I decided to do something I’ve never done before in this blog. An author interview. ooOooo!! Very exciting! 😀
I just reviewed Lili St. Crow’s new book, Strange Angels (link to wordpress / LJ) and I sent her some questions about the series and some general questions about being an author. She reveals some interesting information about the rest of the series, plus talks about being an author who uses plenty of profanity (hehe), and I think it gives people an idea of what to expect from this series. Thank you for answering my questions Lili.
Read on for more.
Strange Angels questions:
Please tell us something about Strange Angels. How would you describe this book?
It’s like Supernatural meets Buffy, plus Appalachian folk magic and Eastern European folklore, plus a soupcon of Vampire Hunter D. Dru Anderson, our heroine, has been traveling around with her dad, killing things that go bump in the night. When her dad shows up as a zombie, suddenly she’s on her own–and all the secrets her parents never told her start crowding in. The things she and her dad hunted start hunting back.
The scene with Dru at the beginning of the book with the zombie had a lot of suspense and I had to reassure myself that she’ll be ok because there would be no book otherwise. It reminded me of good horror movies where you’re freaking out along with the person on the screen. Are you a big zombie horror movie fan and if so do you have any favorites?
I’m not a huge zombie buff. I’ve seen Romero’s movies, sure, and I watched Shawn of the Dead and Planet Terror like everyone else. My favorite horror movies tend to include more vampires than zombies, because I’m fascinated by the polymorphous aspect of the vampire myth.
The scene with Dru and the zombie was in the very first bit of the book I had done, and when I was asked to do some YA I sent that along, so the editor would kind of see what they were dealing with. To be honest I expected there to be trouble over it, because it is such a troubling scene. But that is the kind of writer I am, and I wanted it up-front. I wanted to say, this is what we’re dealing with here, there is real risk and real danger. Without real danger to the character, horror just isn’t…well, frightening.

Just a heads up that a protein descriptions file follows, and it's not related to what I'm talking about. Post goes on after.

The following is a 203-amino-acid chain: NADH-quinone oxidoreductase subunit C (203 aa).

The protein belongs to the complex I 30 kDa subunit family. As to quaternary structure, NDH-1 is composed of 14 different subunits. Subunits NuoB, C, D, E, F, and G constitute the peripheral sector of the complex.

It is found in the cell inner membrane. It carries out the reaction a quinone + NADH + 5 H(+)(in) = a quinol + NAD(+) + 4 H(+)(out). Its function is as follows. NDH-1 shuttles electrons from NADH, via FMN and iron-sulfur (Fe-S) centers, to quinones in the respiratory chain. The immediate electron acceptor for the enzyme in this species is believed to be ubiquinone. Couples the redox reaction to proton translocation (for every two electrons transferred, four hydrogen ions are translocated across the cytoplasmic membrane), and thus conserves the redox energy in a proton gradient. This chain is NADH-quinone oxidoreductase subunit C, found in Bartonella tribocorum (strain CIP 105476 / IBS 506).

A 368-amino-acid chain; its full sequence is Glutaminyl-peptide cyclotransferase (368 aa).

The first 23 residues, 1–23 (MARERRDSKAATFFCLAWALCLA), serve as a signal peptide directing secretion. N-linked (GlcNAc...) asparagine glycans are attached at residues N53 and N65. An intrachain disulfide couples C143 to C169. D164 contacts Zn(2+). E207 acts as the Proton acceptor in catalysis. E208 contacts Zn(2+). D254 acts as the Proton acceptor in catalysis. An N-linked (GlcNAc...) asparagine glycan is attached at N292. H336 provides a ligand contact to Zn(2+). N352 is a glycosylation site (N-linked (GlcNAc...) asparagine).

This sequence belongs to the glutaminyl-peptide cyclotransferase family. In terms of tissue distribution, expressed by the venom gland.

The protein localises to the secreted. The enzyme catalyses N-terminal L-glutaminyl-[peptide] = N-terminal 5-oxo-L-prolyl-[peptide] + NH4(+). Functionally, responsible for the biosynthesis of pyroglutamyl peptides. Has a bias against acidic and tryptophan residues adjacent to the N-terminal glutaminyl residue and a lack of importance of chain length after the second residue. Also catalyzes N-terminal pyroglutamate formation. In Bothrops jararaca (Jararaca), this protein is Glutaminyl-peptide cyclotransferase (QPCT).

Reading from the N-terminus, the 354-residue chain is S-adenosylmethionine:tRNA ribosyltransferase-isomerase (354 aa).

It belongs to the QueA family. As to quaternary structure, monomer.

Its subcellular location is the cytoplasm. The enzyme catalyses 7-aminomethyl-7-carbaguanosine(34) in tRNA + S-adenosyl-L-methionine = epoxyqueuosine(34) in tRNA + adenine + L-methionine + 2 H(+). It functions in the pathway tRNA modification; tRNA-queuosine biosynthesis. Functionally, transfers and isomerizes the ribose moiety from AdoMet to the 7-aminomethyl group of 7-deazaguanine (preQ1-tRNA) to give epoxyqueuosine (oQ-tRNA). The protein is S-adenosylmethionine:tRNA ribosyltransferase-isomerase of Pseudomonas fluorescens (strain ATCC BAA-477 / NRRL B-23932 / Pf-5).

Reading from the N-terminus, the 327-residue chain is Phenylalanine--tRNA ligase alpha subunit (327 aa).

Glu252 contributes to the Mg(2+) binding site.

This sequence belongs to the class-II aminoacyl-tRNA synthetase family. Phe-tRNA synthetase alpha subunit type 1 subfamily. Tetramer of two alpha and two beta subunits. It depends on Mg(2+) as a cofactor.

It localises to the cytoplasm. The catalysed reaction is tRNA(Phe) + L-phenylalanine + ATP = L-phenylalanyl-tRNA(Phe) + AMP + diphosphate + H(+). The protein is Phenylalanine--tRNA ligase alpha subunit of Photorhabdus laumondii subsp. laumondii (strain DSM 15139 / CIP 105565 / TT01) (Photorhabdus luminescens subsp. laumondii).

The werewulfen and zombies and other creatures in this book are familiar yet different. For example the zombies turn to dust after being “killed”. What’s your favorite otherworldly creature and why?
There are so many otherworldy creatures! I don’t know if I can pick a favorite; they are a feast for a writer. Certainly the creature I’m most fascinated with is the vampire. The permutations and changes of the vampire as each generation starts playing with bloodsucking as a metaphor are something I find fascinating. People’s vampires tell you a lot about them, a lot about how they view the world and what they’re scared of.
I noticed that for Strange Angels, you use the name Lili St. Crow and I’ve seen you as Lilith Saintcrow on other titles. Is this to distinguish your young adult books from adult ones?
Yes. I’m a fairly prolific writer, and we wanted to be clear that these books weren’t part of my adult oeuvre, so to speak.
How did deciding to write a young adult series come about? Was it just a natural progression – the next story you wanted to tell happened to be young adult, or was it more planned – you wanted to try your hand at it? And how different is it writing adult versus young adult?
I actually never thought I would be writing in the young adult. My work has plenty of profanity and plenty of troublesome themes that I thought would mean I’d never get close to writing anything for younger readers. But…I was asked if I had anything that might do for a young adult book, and I had the first few chapters of Strange Angels lying around. It was something I was very interested in, because I could tell the rest of the story was there, but I hadn’t had time to work on it yet.